In a victory for employees, the United States Court of Appeals for the Fifth Circuit reversed a district court judge’s grant of summary judgment in favor of DynMcDermott Petroleum Operations Company (DynMcDermott). The case was brought by the EEOC against DynMcDermott under Title I of the Americans with Disabilities Act (ADA), the Age Discrimination in Employment Act (ADEA), and Title I of the Civil Rights Act of 1991. A quick rundown of the facts of the case (which you can read in more detail here) are that Phillip Michael Swafford, who had previously been laid off from a job position at DynMcDermott, was recommended for an open job position at DynMcDermott by his former supervisor and the manager in charge of hiring for the position. However, the site director did not want Swafford for the job and repeatedly asserted “that Swafford was too old and his wife had cancer.” The site director also stated that he thought someone younger who did not have a disabled spouse should fill the position. Then, after the site director threatened the hiring manager with insubordination regarding Swafford’s prospective hiring, a 35 year-old with no experience at DynMcDermott was hired.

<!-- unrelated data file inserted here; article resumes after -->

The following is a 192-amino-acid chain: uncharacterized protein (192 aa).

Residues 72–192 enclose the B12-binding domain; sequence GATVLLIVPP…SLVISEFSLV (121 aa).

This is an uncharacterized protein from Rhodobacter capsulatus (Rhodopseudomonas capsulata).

While the district court found that no genuine issue of material fact existed, the Fifth Circuit disagreed. Here, the Fifth Circuit got it right finding that “a reasonably jury could return a verdict for the EEOC finding that but for Swafford’s age and disabled wife, DM would have hired him.” Based on the facts laid out in the Fifth Circuit’s opinion, the district court’s decision otherwise is baffling.
Read the EEOC’s Press Release here.